(CNN) -- Asked about part of the entertainment business he particularly enjoys, Greg Behrendt -- stand-up comedian, author, TV writer and producer -- had an unusual answer.
Greg Behrendt co-wrote "He's Just Not That Into You," based on a popular episode of "Sex and the City."
"My instrumental punk and ska band called the Reigning Monarchs," he said with a laugh. "There's seven guys in the band. ... We play shows around Los Angeles."
But the co-author of "He's Just Not That Into You," now a film starring Jennifer Aniston, Scarlett Johansson and Ben Affleck, admits that stand-up comedy remains a longtime passion. In fact, it led -- in a roundabout way -- to "He's Just Not That Into You."
"I was a stand-up who had an HBO special called 'Mantastic,' and it was directed by Michael Patrick King, who became an executive producer of 'Sex and the City,' " Behrendt said.
One thing led to another, and Behrendt soon joined a mostly female writing team on "Sex and the City." He observed that he was the only straight male writer for the show and offered the group valuable and realistic insight into the world of men.
"Sure, I felt a little bit like a token," he said. "It's not like those women needed my help, but I think there are days when you can't write in a perspective you don't live."
That perspective, along with colleague Liz Tuccillo's female point of view, gave way to "He's Just Not That Into You." The book is based on a popular episode of "Sex and the City," in which Carrie's boyfriend (played by Ron Livingston) offers the line to Miranda as she puzzles over a date.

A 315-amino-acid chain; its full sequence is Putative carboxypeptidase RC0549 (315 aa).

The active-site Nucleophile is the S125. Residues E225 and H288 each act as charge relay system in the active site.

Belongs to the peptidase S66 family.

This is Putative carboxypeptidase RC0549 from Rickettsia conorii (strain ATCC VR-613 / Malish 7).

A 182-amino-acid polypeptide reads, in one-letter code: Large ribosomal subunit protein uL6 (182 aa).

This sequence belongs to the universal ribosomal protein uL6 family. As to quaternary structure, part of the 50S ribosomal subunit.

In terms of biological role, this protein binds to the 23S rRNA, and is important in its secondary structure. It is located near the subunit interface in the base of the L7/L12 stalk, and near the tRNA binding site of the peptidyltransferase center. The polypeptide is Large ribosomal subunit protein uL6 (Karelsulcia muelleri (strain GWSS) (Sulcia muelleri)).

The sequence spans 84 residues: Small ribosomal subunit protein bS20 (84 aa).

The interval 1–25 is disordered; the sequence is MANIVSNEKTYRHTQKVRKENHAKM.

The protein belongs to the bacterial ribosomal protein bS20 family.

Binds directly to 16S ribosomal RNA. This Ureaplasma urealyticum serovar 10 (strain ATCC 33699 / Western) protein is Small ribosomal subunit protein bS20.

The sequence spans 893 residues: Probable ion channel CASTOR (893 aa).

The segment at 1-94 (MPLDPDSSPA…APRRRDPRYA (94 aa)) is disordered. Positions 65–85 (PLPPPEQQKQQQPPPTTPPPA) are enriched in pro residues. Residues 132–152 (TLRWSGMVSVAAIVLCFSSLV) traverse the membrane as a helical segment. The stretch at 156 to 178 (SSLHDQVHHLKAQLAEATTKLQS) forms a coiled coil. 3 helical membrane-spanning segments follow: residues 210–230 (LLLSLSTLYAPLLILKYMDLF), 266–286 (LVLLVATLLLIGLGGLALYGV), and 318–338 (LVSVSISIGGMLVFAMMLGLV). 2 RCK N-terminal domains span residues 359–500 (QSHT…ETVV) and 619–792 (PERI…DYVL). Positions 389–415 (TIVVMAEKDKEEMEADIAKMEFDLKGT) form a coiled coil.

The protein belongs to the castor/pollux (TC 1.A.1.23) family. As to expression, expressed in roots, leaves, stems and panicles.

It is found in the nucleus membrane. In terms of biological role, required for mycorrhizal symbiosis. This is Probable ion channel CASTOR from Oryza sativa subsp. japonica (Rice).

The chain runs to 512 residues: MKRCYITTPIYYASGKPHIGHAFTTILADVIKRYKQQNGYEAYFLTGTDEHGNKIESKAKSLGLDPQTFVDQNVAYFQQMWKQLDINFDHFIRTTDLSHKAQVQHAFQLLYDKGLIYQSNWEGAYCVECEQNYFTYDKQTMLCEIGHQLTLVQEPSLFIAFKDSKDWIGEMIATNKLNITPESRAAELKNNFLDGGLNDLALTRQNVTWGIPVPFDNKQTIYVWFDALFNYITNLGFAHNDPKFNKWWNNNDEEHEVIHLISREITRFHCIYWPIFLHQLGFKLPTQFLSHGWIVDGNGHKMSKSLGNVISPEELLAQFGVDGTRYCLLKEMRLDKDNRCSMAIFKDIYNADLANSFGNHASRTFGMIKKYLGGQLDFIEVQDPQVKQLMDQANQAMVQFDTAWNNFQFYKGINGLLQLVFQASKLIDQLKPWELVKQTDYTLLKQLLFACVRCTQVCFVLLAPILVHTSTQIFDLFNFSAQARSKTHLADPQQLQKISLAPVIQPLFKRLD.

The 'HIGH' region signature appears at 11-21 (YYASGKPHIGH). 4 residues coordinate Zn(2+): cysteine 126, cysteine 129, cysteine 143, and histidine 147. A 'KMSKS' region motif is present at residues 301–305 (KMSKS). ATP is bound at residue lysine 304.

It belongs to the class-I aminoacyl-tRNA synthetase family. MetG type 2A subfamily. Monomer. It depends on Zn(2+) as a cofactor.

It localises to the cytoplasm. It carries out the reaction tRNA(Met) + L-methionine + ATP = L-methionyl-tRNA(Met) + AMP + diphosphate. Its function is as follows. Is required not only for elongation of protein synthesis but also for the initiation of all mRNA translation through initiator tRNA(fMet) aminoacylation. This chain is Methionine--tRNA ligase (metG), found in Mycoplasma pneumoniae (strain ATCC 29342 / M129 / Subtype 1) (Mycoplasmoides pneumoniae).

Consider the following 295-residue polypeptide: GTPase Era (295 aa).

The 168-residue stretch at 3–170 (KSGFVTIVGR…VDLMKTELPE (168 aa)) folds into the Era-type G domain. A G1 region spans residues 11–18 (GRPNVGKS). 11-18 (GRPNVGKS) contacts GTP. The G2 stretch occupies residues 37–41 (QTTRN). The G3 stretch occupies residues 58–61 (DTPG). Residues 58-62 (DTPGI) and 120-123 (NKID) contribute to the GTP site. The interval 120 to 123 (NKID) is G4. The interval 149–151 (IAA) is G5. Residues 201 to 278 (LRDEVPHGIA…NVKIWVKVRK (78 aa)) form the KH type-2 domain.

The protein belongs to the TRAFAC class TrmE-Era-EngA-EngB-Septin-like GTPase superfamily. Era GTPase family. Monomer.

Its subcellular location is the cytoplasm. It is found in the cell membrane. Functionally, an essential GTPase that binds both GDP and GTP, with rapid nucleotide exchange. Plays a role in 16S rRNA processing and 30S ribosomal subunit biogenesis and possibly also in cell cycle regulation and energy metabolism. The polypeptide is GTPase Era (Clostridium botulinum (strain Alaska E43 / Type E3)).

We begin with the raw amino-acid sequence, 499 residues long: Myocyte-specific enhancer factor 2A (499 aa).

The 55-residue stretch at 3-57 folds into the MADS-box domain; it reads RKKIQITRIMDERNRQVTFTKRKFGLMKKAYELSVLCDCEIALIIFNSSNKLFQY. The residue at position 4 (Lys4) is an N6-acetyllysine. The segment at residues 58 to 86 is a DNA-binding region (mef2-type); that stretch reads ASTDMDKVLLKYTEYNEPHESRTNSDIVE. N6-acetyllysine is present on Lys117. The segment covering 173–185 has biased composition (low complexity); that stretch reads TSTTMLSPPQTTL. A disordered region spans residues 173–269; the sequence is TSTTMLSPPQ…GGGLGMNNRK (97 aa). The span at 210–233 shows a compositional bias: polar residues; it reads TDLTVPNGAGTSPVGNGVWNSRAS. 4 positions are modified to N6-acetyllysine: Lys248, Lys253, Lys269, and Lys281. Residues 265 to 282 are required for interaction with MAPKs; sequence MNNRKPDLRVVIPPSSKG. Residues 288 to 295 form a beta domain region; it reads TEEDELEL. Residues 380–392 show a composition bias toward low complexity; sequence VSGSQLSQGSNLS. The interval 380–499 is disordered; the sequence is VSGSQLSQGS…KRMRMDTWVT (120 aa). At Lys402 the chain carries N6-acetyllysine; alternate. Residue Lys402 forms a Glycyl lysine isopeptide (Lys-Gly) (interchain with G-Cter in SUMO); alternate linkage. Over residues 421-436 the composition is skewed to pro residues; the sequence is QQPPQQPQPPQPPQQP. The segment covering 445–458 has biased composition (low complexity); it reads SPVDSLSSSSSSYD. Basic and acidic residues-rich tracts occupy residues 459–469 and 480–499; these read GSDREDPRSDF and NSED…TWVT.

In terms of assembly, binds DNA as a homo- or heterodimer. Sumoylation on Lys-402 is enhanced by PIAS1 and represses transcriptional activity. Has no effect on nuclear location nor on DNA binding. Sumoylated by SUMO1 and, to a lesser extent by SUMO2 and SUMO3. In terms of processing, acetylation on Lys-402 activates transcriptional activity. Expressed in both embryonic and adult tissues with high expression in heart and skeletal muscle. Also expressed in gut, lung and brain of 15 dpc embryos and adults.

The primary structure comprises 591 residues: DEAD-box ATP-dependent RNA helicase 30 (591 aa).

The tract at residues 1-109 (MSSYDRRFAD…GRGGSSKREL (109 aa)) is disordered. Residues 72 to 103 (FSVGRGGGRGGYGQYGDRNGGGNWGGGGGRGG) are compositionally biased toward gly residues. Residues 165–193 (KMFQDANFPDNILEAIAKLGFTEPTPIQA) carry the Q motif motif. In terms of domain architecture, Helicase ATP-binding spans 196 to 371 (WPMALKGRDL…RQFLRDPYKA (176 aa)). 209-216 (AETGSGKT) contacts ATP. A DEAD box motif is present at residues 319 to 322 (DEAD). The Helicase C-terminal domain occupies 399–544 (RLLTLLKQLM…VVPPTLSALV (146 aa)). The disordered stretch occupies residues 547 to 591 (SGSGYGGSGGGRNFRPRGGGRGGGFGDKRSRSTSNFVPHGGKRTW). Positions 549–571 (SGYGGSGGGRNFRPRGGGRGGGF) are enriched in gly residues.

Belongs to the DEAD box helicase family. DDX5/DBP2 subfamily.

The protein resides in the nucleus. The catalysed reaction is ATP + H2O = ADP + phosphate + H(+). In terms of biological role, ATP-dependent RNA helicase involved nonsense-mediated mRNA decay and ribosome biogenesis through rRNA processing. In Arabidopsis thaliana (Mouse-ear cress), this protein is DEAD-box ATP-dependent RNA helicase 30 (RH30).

The book is a wake-up call for women who obsess and worry about relationships, with an overarching message that if women find themselves doing the chasing, it's likely the guy simply isn't interested.
"We were raised to pursue women. ... Most of the guys I know enjoy the pursuit," he said. "But that doesn't mean women should be wallflowers."
As a comedian-turned-relationship expert -- one who is, by the way, now happily married and writing a book with his wife -- Behrendt said he hoped women would realize their worth when they read the book or watch the film.
"[Women] deserve great things, and they get to decide what their relationships are, and not other people," he said. "You often hear women say, 'I don't know if he's ready to get married.' Why are you waiting for his decision? We always put our fates in other people's hands."
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